radio button' yesterday, but when I did so today I had to enter the code
manually to convert it to a submit button.

One refinement which would be nice would be to have the cursor automatically
positioned in the name field when the page pops up. Little touches like this
make a big difference to the users' perception of the friendliness of the site.

I still do not understand how this page works. As far as I can understand the
code, it appears to be single pass, yet the page behaves as if it is in a loop.
Is the page procedure called repeatedly?

I would also like to know how to modify it so that it closes automatically after
the message is sent.

With many thanks,


Question for David; minor typo?

Post by David Powe » Sun, 29 Oct 2006 23:32:08

Actually, they're also missing from the code listing at the bottom of
page 166. One of the problems of writing a 500 page book with several
hundred accompanying download files is keeping track of every detail.
The CSS compensates for the missing rows and columns attributes. Since
you're trying to adapt the contact form to the design of your own site,
you should concentrate on the PHP code.

No, the warning messages won't be displayed if the IE error box pops up.
However, if you enter a series of spaces in the name field, as described
in step 14 on page 183, the JavaScript validation will be fooled, but
the PHP validation will stop the form from being processed, and the
warning message will appear.

That's been done by your template. I'm not sure if that's a Dreamweaver
bug or if you have done something wrong.

It's the third icon from the right on the Forms Insert bar.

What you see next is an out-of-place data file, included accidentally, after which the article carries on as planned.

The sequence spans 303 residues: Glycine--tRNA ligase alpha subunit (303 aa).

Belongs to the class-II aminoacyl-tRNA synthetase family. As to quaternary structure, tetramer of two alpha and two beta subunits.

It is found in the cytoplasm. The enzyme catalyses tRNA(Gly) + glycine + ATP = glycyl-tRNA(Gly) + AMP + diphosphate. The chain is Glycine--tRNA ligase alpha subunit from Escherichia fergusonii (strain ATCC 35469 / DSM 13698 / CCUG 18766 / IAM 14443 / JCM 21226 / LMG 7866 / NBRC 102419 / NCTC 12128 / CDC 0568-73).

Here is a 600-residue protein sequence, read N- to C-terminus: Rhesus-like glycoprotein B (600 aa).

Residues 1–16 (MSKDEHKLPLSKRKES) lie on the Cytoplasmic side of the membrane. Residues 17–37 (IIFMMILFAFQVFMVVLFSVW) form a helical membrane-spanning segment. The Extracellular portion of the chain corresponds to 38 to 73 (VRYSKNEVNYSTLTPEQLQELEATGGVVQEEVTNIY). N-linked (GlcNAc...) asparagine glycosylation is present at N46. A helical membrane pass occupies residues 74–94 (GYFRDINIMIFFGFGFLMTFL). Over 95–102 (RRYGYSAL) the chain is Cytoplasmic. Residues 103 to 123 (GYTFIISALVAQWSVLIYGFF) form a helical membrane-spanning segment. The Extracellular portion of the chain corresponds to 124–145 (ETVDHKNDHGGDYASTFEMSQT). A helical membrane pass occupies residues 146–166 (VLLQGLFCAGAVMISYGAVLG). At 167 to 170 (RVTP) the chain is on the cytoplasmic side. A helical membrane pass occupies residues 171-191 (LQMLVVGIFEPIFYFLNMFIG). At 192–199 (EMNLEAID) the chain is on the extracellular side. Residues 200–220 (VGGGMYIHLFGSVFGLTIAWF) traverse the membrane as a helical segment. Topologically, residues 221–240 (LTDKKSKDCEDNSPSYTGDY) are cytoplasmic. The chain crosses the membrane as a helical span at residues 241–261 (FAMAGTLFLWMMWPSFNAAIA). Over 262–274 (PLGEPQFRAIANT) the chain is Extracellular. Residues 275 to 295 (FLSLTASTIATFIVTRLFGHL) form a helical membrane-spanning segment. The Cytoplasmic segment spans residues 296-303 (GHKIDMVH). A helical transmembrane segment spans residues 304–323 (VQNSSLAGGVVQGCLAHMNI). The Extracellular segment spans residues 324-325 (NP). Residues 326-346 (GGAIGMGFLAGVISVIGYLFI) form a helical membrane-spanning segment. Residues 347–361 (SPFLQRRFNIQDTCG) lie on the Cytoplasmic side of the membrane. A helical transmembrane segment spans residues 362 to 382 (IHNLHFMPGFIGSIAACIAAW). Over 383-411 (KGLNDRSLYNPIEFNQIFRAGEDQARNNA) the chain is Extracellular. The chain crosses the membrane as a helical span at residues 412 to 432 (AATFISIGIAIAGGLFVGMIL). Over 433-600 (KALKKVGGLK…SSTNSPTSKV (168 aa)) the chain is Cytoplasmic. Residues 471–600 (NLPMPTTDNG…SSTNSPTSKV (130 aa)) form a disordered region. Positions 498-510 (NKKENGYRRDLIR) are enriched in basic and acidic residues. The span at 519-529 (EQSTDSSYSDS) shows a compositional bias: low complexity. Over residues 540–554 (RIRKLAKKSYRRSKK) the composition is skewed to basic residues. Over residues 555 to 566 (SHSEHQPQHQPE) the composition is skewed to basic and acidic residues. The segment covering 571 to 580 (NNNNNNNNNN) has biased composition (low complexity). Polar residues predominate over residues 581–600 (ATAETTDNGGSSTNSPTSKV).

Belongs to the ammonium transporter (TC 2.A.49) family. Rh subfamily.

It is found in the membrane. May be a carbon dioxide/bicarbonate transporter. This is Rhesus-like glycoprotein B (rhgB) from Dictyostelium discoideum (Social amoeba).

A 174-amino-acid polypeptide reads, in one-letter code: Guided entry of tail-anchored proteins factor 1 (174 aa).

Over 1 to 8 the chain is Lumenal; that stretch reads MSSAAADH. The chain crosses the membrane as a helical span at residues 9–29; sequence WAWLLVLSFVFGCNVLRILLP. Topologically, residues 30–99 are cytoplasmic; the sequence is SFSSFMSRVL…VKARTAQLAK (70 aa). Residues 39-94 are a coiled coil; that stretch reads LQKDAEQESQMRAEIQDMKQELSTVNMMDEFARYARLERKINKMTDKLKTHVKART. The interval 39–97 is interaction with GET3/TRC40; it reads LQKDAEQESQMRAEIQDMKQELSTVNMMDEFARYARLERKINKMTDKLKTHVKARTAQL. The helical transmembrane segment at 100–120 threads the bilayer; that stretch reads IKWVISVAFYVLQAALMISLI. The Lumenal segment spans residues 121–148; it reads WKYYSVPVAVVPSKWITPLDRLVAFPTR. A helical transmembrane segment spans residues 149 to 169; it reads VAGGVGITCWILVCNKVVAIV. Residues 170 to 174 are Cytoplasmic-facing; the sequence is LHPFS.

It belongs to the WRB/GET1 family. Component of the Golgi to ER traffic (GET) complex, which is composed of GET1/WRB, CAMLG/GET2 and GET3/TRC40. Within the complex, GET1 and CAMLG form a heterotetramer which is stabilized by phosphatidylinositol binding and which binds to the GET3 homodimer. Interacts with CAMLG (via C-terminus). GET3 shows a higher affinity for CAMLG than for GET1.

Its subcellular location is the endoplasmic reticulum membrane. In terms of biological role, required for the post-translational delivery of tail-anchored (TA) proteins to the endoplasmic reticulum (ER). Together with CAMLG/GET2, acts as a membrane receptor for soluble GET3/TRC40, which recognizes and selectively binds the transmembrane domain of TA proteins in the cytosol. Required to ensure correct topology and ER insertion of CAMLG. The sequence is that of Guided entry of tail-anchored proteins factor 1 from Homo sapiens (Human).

Google "JavaScript field focus". You'll find plenty of ready-made
scripts to show you how to do this.

No, the page ignores all the PHP code above the DOCTYPE, except for
$mailSent = false; when the page first loads. When you click the Submit
button, the code inside the if (array_key_exists('ewComments', $_POST))
conditional statement processes the email.

You can't. You have used target="_blank" to force open another browser
window. PHP cannot close a browser window. JavaScript can be used to
close a window, but only if JavaScript was used to open it in the first

David Powers
Adobe Community Expert
Author, "Foundation PHP for Dreamweaver 8" (friends of ED)

Question for David; minor typo?

Post by Clanc » Mon, 30 Oct 2006 10:07:48

But this is part of the .php code, and I did say 'minor typo'. It is obvious
once you realise what is going on, but trying to learn php, and JavaScript, from
cold is an awfully big learning curve, especially when your brain has been
ravaged by the brain border virus * , and small things like this can be very

Clearly I am fundamentally confused somewhere. The way it appears to me, the
php interpreter starts at the top of the page, dodges all the preamble, then
sends the HTML to the browser, making a few changes along the way, but what
happens when it gets to the bottom of the page? There is nothing visible to
make it return to the top again.

Thanks for the other comments. I am currently trying out some JavaScript to
open and close windows.

* The only virus that transfers from computers to people. I discovered it in
1990, and it has infected virtually everyone who has worked in the computer
industry for any length of time.


Question for David; minor typo?

Post by David Powe » Mon, 30 Oct 2006 18:55:55